The exiled former president of the Government of Catalonia Carles Puigdemont  discussed the right to self-determination in Europe at a public lecture in February on “Independence, Nationalism and Democracy” hosted by the School of Social Sciences and Philosophy and Trinity Research in Social Sciences (TRiSS).

Movements for independence have become an increasingly prominent feature on Europe’s political landscape over recent years but what challenges do seceding nations face and what are the potential gains in terms of policy autonomy and political sovereignty? These and other fundamental issues related to contemporary European secession were considered by an expert panel of speakers comprising Carles Puigdemont along with Trinity social scientists, Dr Marvin Suesse, Dr Michelle D’Arcy and Dr Emanuel Coman. The event, which attracted a large audience, was chaired by Professor Gail McElroy, Head of the School of Social Sciences and Philosophy.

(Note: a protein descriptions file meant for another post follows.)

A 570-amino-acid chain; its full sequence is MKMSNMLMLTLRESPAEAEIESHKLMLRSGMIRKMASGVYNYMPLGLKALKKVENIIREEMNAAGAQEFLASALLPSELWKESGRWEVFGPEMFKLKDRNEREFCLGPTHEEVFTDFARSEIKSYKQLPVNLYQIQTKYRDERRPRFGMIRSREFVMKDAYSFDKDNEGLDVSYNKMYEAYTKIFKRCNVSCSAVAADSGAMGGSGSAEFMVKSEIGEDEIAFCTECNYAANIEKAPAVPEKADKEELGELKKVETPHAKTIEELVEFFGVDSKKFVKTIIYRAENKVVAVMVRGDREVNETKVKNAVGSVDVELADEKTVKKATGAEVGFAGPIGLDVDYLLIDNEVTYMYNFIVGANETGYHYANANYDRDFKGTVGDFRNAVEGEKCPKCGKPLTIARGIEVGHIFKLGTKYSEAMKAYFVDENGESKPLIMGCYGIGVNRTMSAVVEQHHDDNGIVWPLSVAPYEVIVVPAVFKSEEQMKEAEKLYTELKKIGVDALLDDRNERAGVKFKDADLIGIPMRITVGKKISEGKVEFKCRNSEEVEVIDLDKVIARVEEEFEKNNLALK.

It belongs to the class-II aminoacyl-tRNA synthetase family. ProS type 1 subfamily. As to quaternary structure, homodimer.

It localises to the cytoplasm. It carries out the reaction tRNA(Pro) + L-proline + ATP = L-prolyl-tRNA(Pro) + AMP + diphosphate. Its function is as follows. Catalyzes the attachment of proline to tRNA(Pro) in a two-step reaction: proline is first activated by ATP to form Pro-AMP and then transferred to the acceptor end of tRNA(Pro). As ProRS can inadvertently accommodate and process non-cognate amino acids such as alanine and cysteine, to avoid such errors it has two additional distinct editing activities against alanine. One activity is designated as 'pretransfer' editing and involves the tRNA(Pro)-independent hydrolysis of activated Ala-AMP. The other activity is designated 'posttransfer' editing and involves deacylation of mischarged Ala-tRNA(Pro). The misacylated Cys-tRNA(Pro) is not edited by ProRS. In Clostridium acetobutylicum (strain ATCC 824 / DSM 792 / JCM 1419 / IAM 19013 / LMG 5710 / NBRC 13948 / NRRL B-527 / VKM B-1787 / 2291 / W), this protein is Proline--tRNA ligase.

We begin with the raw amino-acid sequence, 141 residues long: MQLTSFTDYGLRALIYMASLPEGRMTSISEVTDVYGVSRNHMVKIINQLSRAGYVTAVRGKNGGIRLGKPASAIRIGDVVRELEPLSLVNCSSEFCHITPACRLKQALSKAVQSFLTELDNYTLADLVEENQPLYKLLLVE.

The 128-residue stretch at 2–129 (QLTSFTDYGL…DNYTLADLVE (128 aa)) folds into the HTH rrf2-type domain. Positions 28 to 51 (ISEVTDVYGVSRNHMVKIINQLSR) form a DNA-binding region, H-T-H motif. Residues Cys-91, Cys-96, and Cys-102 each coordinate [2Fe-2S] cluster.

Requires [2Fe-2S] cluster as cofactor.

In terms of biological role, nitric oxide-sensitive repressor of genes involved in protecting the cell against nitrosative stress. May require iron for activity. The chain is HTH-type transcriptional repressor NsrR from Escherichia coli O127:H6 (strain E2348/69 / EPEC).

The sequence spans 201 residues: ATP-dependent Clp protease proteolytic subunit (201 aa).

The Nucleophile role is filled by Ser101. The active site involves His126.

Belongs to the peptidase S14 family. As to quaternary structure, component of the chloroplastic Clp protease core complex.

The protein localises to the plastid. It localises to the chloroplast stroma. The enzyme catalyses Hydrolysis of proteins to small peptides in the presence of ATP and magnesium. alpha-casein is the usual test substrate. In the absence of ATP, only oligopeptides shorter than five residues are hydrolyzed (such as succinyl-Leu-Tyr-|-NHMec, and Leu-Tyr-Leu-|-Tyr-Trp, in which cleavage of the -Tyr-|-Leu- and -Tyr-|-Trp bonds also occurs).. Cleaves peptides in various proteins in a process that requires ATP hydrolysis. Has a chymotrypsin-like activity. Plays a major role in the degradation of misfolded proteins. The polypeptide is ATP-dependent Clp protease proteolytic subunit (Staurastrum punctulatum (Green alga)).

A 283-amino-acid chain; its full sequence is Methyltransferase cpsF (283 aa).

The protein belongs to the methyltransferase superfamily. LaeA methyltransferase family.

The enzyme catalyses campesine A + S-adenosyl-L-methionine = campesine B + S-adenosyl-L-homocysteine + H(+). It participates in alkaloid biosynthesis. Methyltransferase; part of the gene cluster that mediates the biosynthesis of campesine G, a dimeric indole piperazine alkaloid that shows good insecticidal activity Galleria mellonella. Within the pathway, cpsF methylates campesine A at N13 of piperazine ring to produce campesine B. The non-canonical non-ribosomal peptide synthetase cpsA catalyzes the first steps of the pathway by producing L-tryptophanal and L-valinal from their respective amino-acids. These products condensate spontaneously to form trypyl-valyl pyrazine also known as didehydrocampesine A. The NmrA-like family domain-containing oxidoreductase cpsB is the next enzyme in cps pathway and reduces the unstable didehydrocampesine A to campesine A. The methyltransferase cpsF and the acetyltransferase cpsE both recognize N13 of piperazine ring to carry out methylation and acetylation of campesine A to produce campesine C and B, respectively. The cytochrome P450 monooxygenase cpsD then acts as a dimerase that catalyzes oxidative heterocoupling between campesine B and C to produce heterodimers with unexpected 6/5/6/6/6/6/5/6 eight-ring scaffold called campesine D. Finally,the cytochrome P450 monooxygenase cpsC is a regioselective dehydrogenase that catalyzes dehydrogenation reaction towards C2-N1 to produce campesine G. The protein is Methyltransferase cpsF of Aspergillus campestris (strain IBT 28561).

Watch this lecture here

Northern Ireland - from Peace talks to Brexit deals

To mark the anniversary of the Northern Ireland Civil Rights Movement and Bloody Sunday, TRISS held an event on January 30th in the Emmet Theatre. The speakers included Dearbhail McDonald - Group Business Editor of Independent News and Media, Prof. Etain Tannam from the School of Religion, Professor Paul Arthur (University of Ulster) - a pioneering academic in this area and Daithi O’Ceallaigh who is a former Ambassador to the UK, Finland and Estonia, and the UN in Geneva and co-editor of Britain and Europe: The Endgame.

Listen to the podcast here

A Bridge to the Future: From Curse of Fatalism to The Era of Mind

A lecture by Prof Ian Robertson, author of The Stress Test (2016) as part of the Trinity Long Room Hub 'What does it Mean to be Human in the 21st Century? ' lecture series. Prof Robertson first argues that a uniquely human quality is the ability to imagine things that have not happened or existed before, and to work purposefully towards realising them. Second, he argues that humanity’s potential to imagine and realise the future is being limited by a fatalism that lies in three historical eras of thinking. He goes on to discuss The Eras of God, Physics and Biology, The Era of Mind and Materialism.